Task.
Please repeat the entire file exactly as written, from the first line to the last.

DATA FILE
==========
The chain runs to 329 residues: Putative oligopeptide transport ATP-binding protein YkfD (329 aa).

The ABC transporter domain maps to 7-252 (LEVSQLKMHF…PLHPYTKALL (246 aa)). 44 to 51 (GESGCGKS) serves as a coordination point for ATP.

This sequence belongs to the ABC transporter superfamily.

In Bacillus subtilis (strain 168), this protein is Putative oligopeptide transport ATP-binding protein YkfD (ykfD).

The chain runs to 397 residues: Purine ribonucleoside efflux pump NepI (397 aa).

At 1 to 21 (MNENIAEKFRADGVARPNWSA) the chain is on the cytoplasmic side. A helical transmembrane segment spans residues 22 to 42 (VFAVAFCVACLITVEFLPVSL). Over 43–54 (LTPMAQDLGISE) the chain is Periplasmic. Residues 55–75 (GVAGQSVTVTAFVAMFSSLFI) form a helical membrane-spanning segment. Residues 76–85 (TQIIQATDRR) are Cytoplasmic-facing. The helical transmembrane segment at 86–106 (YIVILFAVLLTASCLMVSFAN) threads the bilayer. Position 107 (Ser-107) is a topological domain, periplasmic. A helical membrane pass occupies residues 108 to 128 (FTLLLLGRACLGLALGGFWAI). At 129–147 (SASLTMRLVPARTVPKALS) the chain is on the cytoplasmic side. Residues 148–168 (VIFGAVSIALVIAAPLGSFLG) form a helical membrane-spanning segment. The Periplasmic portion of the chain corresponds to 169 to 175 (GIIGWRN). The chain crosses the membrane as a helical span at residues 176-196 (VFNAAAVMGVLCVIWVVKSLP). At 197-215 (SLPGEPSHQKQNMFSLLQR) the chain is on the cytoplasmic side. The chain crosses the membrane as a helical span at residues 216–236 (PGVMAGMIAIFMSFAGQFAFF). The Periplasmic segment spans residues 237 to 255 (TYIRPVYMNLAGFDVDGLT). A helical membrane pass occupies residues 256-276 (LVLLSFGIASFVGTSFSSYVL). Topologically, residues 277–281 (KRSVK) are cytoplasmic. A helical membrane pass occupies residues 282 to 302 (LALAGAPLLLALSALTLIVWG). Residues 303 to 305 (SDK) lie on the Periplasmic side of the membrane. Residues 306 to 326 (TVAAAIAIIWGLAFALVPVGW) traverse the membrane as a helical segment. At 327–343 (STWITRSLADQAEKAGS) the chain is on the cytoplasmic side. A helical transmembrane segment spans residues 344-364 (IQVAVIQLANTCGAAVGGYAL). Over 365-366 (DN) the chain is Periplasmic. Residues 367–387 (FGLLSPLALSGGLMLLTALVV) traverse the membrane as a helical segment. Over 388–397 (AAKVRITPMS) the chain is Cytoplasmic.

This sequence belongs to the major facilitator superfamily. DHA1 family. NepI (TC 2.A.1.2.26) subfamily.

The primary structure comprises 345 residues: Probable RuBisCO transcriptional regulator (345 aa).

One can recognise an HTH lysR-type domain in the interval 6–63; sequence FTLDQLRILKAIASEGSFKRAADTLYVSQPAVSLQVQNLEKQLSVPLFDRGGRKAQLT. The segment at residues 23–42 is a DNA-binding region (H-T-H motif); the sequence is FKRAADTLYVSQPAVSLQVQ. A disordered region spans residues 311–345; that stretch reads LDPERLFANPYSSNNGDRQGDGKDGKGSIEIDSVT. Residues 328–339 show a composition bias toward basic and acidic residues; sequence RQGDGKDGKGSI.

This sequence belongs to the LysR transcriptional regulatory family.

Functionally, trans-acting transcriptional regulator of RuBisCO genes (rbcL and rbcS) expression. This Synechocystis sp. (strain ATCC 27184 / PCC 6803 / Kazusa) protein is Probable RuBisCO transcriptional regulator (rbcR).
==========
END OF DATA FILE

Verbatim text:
The chain runs to 329 residues: Putative oligopeptide transport ATP-binding protein YkfD (329 aa).

The ABC transporter domain maps to 7-252 (LEVSQLKMHF…PLHPYTKALL (246 aa)). 44 to 51 (GESGCGKS) serves as a coordination point for ATP.

This sequence belongs to the ABC transporter superfamily.

In Bacillus subtilis (strain 168), this protein is Putative oligopeptide transport ATP-binding protein YkfD (ykfD).

The chain runs to 397 residues: Purine ribonucleoside efflux pump NepI (397 aa).

At 1 to 21 (MNENIAEKFRADGVARPNWSA) the chain is on the cytoplasmic side. A helical transmembrane segment spans residues 22 to 42 (VFAVAFCVACLITVEFLPVSL). Over 43–54 (LTPMAQDLGISE) the chain is Periplasmic. Residues 55–75 (GVAGQSVTVTAFVAMFSSLFI) form a helical membrane-spanning segment. Residues 76–85 (TQIIQATDRR) are Cytoplasmic-facing. The helical transmembrane segment at 86–106 (YIVILFAVLLTASCLMVSFAN) threads the bilayer. Position 107 (Ser-107) is a topological domain, periplasmic. A helical membrane pass occupies residues 108 to 128 (FTLLLLGRACLGLALGGFWAI). At 129–147 (SASLTMRLVPARTVPKALS) the chain is on the cytoplasmic side. Residues 148–168 (VIFGAVSIALVIAAPLGSFLG) form a helical membrane-spanning segment. The Periplasmic portion of the chain corresponds to 169 to 175 (GIIGWRN). The chain crosses the membrane as a helical span at residues 176-196 (VFNAAAVMGVLCVIWVVKSLP). At 197-215 (SLPGEPSHQKQNMFSLLQR) the chain is on the cytoplasmic side. The chain crosses the membrane as a helical span at residues 216–236 (PGVMAGMIAIFMSFAGQFAFF). The Periplasmic segment spans residues 237 to 255 (TYIRPVYMNLAGFDVDGLT). A helical membrane pass occupies residues 256-276 (LVLLSFGIASFVGTSFSSYVL). Topologically, residues 277–281 (KRSVK) are cytoplasmic. A helical membrane pass occupies residues 282 to 302 (LALAGAPLLLALSALTLIVWG). Residues 303 to 305 (SDK) lie on the Periplasmic side of the membrane. Residues 306 to 326 (TVAAAIAIIWGLAFALVPVGW) traverse the membrane as a helical segment. At 327–343 (STWITRSLADQAEKAGS) the chain is on the cytoplasmic side. A helical transmembrane segment spans residues 344-364 (IQVAVIQLANTCGAAVGGYAL). Over 365-366 (DN) the chain is Periplasmic. Residues 367–387 (FGLLSPLALSGGLMLLTALVV) traverse the membrane as a helical segment. Over 388–397 (AAKVRITPMS) the chain is Cytoplasmic.

This sequence belongs to the major facilitator superfamily. DHA1 family. NepI (TC 2.A.1.2.26) subfamily.

The primary structure comprises 345 residues: Probable RuBisCO transcriptional regulator (345 aa).

One can recognise an HTH lysR-type domain in the interval 6–63; sequence FTLDQLRILKAIASEGSFKRAADTLYVSQPAVSLQVQNLEKQLSVPLFDRGGRKAQLT. The segment at residues 23–42 is a DNA-binding region (H-T-H motif); the sequence is FKRAADTLYVSQPAVSLQVQ. A disordered region spans residues 311–345; that stretch reads LDPERLFANPYSSNNGDRQGDGKDGKGSIEIDSVT. Residues 328–339 show a composition bias toward basic and acidic residues; sequence RQGDGKDGKGSI.

This sequence belongs to the LysR transcriptional regulatory family.

Functionally, trans-acting transcriptional regulator of RuBisCO genes (rbcL and rbcS) expression. This Synechocystis sp. (strain ATCC 27184 / PCC 6803 / Kazusa) protein is Probable RuBisCO transcriptional regulator (rbcR).